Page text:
How to Master the Art of Hybrid Meetings
As business leaders, where do we even begin?
Virtual meetings, in-person meetings, hybrid meetings — the list goes on. As business leaders, what do we need to learn to master? When we had in-person meetings, it was easy to tell if someone is not paying attention or being a strong contributor. In the virtual world, things get a little more difficult to gauge.
With hybrid meetings, how do you satisfy the people in person and the people online? These are all challenges to deal with in the current business environment. It’s fair to assume that business as we know it has been changed permanently. For example, many major metropolitan areas have seen a max exodus of people who want to live in more desirable areas where there is a better quality of life since they can now work remotely. Additionally, for people who cannot travel or may have limited mobility which can make it very difficult for them to maneuver to an office, do you think they won’t be allowed to work remotely when things go back to “normal?”
The “hybrid” environment is here to stay for the long term and business leaders need to learn the art of mastering these hybrid meetings to maximize their effectiveness as leaders. To understand this, let’s take a look at the trends over the past 2 years:
- Physical meetings: This was the norm for larger meetings, board meetings, client meetings and other meetings where intense brainstorming and collaboration were required.
- Virtual meetings: This was forced upon everyone for all meetings. Common platforms for these include Zoom, Microsoft Teams and Google Meet. This is great for smaller groups but starts to become ineffective for collaboration with more than 10-15 participants. Although these platforms have started to include breakout rooms, they are still at their infant stage and require a lot of intervention/coordination by the host.
I was recently at an event hosted by David Cogan, who is the managing partner and founder of a leading entrepreneurship community networking group. I was awed at what I witnessed and learned from watching this event. The blend of high-quality audio, visual, technology, interactive sessions, breaks (actually stretching breaks) and strong facilitator coordination was amazing.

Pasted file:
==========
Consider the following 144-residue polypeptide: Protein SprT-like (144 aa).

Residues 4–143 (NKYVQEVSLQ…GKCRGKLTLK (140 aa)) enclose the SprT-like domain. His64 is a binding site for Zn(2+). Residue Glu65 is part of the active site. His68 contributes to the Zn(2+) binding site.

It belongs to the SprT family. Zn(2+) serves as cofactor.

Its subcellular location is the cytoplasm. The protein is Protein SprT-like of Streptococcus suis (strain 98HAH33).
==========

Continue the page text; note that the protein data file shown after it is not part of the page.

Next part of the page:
For Cogan, he says people need to “start with the end in mind.” He explained that he treats every event as a full production. You need to keep people’s attention by having a well-choreographed event that is interactive, instead of structured like a lecture. We went on to talk about the major factors to consider for virtual meetings:
- Audio quality: You have to up your audio game. You should have a single microphone, in front of a professional backdrop, that in-person participants have to use when they are speaking. This ensures that your online participants have both a good audio and visual experience.
- Technology: Just Zoom or Slack is not enough. Explore other platforms, like ones that can create a virtual conference environment or an enjoyable speed networking experience.
- Test, test and pre-test: Once things don’t work, you will lose your virtual audience. Make sure to properly prepare and test all components to minimize audio or technical glitches that can damage the experience.
- Design meetings for all attendees: Think of a game show where the contestants in the audience come up to the stage to play the game or the announcer goes to them with a microphone – the same concept for virtual meetings. Having a professional backdrop with one camera angle where in-person participants get up to talk balances out the experience for all users.
- Provide strong facilitation: The leader of the meeting is like a football coach that needs to manage the players, the fans and the fantasy league. This is not an easy task and requires a strong team. Leaders need to work even harder to plan and orchestrate the event to ensure a great experience for all.
We are in a new paradigm of the pandemic. You can either adapt and thrive or resist change, or complain and hope it goes back to how it used to be.
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